For example, for fill objects, outlining is not desirable, and the specification of the DFE “fill” hint will explicitly disable the AAT outline tag; instead the system halftone will be used for rendering. On the other hand, for text and line art objects, the use of outlining has been found to produce superior image quality, so these AAT outline tags are allowed when the DFE “text” hint is specified. An example of such outlining is shown in FIG. 2.

Negative text and line art (or any other negative object) on tinted background (or any other tinted object) presents another problem in the area of rendering. The white objects (e.g., text or line art or other object) will receive the DFE “text” tag, as before, and the background typically will receive the “fill” tag. When the AAT performs its image analysis, it will specify outline cells to be placed at the perimeter of the negative text. However, all of these outline tags will exist inside the fill region, by virtue of the fact that the text is white. Because outlining is explicitly disabled when the “fill” tag is used, the system halftone will be used for rendering these edges, resulting in a ragged text appearance.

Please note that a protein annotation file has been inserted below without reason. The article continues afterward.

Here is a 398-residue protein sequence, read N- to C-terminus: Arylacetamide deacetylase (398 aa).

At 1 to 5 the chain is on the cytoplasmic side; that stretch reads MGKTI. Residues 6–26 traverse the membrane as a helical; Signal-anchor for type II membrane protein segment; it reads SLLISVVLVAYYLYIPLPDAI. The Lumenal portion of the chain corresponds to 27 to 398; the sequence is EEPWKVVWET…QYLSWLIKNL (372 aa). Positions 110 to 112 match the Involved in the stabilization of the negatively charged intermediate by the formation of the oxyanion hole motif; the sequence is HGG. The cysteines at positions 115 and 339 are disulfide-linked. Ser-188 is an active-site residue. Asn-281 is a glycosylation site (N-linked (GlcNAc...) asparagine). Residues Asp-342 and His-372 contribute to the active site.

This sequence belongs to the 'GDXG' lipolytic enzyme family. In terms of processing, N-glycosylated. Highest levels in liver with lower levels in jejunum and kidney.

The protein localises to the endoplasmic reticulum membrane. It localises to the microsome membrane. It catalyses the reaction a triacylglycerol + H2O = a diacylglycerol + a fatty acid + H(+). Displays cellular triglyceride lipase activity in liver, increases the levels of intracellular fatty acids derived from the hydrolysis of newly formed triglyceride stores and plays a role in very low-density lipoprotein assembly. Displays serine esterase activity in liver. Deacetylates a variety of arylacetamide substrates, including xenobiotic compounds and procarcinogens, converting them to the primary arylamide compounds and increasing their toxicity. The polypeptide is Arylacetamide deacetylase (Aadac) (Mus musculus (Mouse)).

The proposed solution to this problem is to “dilate” (or contract) the tag boundaries associated with negative text or line art. The above-described problem can be solved by one pixel growth of the text tag plane outward (and a corresponding one pixel contraction of the fill tag plane), but it is not limited to this in the general case. In fact, this technique is not limited to negative text/line art; it can be applied to all object types, depending on need. The method may be used whenever two different object types share a portion of a common edge boundary and the rendering hint for the second object type conflicts with the rendering hint for the first object type. The operation is analogous to trapping where the contone data of objects are spread or choked to compensate for misregistration errors. The object tag plane growth would then involve a set of “rules” that are to be followed during image processing. The fundamental rules would then be:

1) Identify objects whose tag plane is to be grown or contracted.

2) Specify the amount (number of pixels) by which the tag plane is to be modified at the edges of these objects.

3) Grow or contract the tag plane of the object of interest by the amount specified and contract or grow the tag plane of the adjacent object by the amount specified.

FIG. 3 illustrates the result of tag plane growth for the case of negative text over tint. On the left is the contone representation of negative text on a tint background; on the right are the corresponding tag planes showing the result of tag growth. Note that tag plane for the text hint data has been expanded into the tag plane for the fill data. Correspondingly, the tag plane for the fill data has been contracted. For a printer such as iGen3, this would result in rendering of the negative text edges using the outline AAT cells.